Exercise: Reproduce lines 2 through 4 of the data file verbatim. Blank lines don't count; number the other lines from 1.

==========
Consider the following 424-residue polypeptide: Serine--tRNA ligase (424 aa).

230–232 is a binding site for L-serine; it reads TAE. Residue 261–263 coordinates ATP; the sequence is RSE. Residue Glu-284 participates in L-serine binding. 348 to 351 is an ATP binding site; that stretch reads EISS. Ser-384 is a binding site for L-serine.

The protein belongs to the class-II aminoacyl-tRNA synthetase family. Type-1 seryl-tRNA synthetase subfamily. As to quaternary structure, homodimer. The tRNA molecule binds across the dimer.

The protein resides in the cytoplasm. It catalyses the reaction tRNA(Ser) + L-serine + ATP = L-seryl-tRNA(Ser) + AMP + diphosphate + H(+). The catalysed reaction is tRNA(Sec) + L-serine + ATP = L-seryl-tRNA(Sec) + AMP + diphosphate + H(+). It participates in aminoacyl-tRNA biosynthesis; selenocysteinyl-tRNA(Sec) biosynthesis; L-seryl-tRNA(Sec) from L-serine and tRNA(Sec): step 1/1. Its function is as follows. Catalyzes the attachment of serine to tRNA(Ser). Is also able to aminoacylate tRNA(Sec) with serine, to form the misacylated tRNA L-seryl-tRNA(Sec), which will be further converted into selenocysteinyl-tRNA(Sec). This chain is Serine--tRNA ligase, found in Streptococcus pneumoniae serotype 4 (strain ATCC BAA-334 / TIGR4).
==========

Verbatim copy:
230–232 is a binding site for L-serine; it reads TAE. Residue 261–263 coordinates ATP; the sequence is RSE. Residue Glu-284 participates in L-serine binding. 348 to 351 is an ATP binding site; that stretch reads EISS. Ser-384 is a binding site for L-serine.

The protein belongs to the class-II aminoacyl-tRNA synthetase family. Type-1 seryl-tRNA synthetase subfamily. As to quaternary structure, homodimer. The tRNA molecule binds across the dimer.

The protein resides in the cytoplasm. It catalyses the reaction tRNA(Ser) + L-serine + ATP = L-seryl-tRNA(Ser) + AMP + diphosphate + H(+). The catalysed reaction is tRNA(Sec) + L-serine + ATP = L-seryl-tRNA(Sec) + AMP + diphosphate + H(+). It participates in aminoacyl-tRNA biosynthesis; selenocysteinyl-tRNA(Sec) biosynthesis; L-seryl-tRNA(Sec) from L-serine and tRNA(Sec): step 1/1. Its function is as follows. Catalyzes the attachment of serine to tRNA(Ser). Is also able to aminoacylate tRNA(Sec) with serine, to form the misacylated tRNA L-seryl-tRNA(Sec), which will be further converted into selenocysteinyl-tRNA(Sec). This chain is Serine--tRNA ligase, found in Streptococcus pneumoniae serotype 4 (strain ATCC BAA-334 / TIGR4).